I'll have more sustained energy. Since I am a morning person, my days often start at 5 am. This helps me stay active throughout the Southern California summer as this time of day is quite pleasant to be outside. Being able to keep up with two teen daughters (most of the time) is a good indicator that this plan works. Then, as my husband is more active in the evening and into the late hours, long days happen. Listening to my body when it needs some rest and even a power nap is important. I find routine walking as a way of upping my metabolism, which slowed down right at age 34 after the birth of my second child. I've been duking it out with it ever since.
And there's social time. I meet my neighbors more than the average resident, although safe to say I have greeted more of the neighborhood dogs out on their walk than the homeowners. Extroverts like me get more emotional energy after good social connection has happened. Think of it as a buffer protecting good mental health.
SaladEaters: How would you say this routine impacts you as a life coach?
Juline: As a life coach, I sense stresses build up because not all the stresses are my own. Exercise in half hour wedges about three times a day burns off the stress as a type of fuel. I'm not sure that I could go to the gym as often as I fit in exercise in this casual manner.
SaladEaters: You've basically given the initial concept of goal exercising in both conversation and within a previous blog you've written. How would you like to define goal exercising for others who are in a similar journey that we are in as busy moms? Juline: From extended conversations about lifestyle choices with my sister, I'm anticipating what the reservations would be to this plan. The suggestion to get out of the car for any reason will not resonate with many. Trust me, I've heard all the major reasons that are being formulated right now. If the gym is working for you, excellent! For those who intend to go and just don't quite manage to fit it into life's patterns, these options have merit. Increasing time spent in a car eventually has diminishing returns.
My recommendation is to target trips that are between two and three miles or less and see if a bicycle ride will suffice. It should be noted that I personally do not travel on the street even though that is the expectation of the State of California. Too many motorists mentally delete pedestrians and cyclists to safely observe that expectation. Even a former mayor had a broken arm when he was clipped by a cabbie a few years back. A bicycle trailing a child trailer could carry two little ones and some gear. A cruising speed of ten miles an hour would still be a good ratio of time spent to exercise with your daily goals still being observed. Please use due caution and make sure your little ones will be safe!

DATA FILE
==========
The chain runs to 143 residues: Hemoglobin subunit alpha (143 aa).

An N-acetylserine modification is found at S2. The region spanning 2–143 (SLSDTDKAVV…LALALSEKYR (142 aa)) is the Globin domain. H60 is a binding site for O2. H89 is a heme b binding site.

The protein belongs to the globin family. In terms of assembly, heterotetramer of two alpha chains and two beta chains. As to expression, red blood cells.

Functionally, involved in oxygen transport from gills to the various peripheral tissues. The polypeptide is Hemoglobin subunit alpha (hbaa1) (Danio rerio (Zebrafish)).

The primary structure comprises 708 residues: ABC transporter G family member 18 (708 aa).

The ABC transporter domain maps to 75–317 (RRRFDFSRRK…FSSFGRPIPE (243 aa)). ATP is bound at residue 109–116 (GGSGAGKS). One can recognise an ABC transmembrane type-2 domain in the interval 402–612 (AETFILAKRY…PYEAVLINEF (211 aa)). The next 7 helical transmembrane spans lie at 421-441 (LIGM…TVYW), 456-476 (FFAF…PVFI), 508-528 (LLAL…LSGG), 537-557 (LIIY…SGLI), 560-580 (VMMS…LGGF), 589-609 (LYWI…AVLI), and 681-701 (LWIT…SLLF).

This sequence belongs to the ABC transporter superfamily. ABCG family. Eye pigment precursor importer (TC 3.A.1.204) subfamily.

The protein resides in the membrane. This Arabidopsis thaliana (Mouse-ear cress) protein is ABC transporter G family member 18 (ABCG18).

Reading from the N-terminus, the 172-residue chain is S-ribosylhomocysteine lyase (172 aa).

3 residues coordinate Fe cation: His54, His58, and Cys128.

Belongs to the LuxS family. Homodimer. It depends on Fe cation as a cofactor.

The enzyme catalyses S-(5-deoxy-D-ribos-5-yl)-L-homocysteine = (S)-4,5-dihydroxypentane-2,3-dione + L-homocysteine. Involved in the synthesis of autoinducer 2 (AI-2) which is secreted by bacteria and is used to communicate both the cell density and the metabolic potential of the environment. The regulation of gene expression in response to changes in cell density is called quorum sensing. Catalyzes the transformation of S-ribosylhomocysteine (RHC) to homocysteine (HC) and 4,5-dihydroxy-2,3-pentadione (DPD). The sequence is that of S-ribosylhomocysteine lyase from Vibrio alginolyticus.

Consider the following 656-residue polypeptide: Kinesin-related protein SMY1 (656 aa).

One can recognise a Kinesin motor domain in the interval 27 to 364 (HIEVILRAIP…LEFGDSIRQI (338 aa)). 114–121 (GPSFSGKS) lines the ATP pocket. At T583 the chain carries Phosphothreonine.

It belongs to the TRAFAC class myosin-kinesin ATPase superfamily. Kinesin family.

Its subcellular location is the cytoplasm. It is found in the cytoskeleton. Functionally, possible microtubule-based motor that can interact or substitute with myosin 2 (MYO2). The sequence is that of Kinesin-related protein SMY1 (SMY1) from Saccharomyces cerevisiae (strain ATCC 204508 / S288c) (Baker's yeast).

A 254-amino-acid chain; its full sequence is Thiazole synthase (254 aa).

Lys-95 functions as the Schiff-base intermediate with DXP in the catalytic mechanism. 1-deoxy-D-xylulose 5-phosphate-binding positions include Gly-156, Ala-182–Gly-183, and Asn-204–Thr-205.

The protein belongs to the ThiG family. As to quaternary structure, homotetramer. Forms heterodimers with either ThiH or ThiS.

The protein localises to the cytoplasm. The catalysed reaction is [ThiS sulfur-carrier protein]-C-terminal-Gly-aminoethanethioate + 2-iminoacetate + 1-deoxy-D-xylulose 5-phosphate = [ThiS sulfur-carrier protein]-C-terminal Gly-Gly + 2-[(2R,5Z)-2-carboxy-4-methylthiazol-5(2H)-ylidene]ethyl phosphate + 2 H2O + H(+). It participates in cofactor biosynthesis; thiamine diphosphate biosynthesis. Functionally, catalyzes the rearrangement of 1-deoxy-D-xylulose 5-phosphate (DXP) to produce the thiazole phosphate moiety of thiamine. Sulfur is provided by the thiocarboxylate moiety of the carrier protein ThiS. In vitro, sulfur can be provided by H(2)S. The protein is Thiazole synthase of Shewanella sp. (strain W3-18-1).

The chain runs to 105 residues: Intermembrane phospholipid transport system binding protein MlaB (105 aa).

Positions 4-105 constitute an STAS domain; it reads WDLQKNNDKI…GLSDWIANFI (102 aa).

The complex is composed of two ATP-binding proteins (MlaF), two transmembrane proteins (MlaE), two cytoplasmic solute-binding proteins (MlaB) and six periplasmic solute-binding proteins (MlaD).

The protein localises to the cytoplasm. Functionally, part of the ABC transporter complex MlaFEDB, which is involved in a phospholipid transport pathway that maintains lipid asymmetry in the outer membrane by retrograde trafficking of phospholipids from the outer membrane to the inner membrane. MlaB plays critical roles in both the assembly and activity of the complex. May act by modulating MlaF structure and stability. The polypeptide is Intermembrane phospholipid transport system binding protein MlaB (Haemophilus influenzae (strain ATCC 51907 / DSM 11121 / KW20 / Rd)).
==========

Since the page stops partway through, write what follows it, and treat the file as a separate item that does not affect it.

It's an established fact that walking can "clear the head". Parenting stresses are real. Taking some time before the discharge of frustration to walk out the stress and strategize how one will overcome the challenge helps. As a sidebar to that, having your children exercise some of that energy in a safe, sustained way may prevent some of the frustration at the onset. We tend to watch them play. Walking is something sustainable that parents and children can both do together for longer periods of time.
Instead of seeing the car strictly as saving you time, which is something that no exercise plan can compete with, see the time in it as sedentary. (There is literally no exercise happening.) Maybe this is the reason gyms are popular because a half hour or hour session in a gym create a lot of health value for the time spent. That plan relies on regular attendance. The plan that my life is based around is built into everyday events that have to happen anyway: small errands, seeing local friends, grocery shopping, exercising dogs.
I don't imagine I'm the only one who feels disconnected from the gym because of the impression of fake work. If you're like me, there is an alternative! Build exercise into your life doing what you are already committed to doing!
Listening to Juline explain her take on the need for goal-oriented exercise made me realize something. At this point in my life, I feel the exact same way as a salad-eater.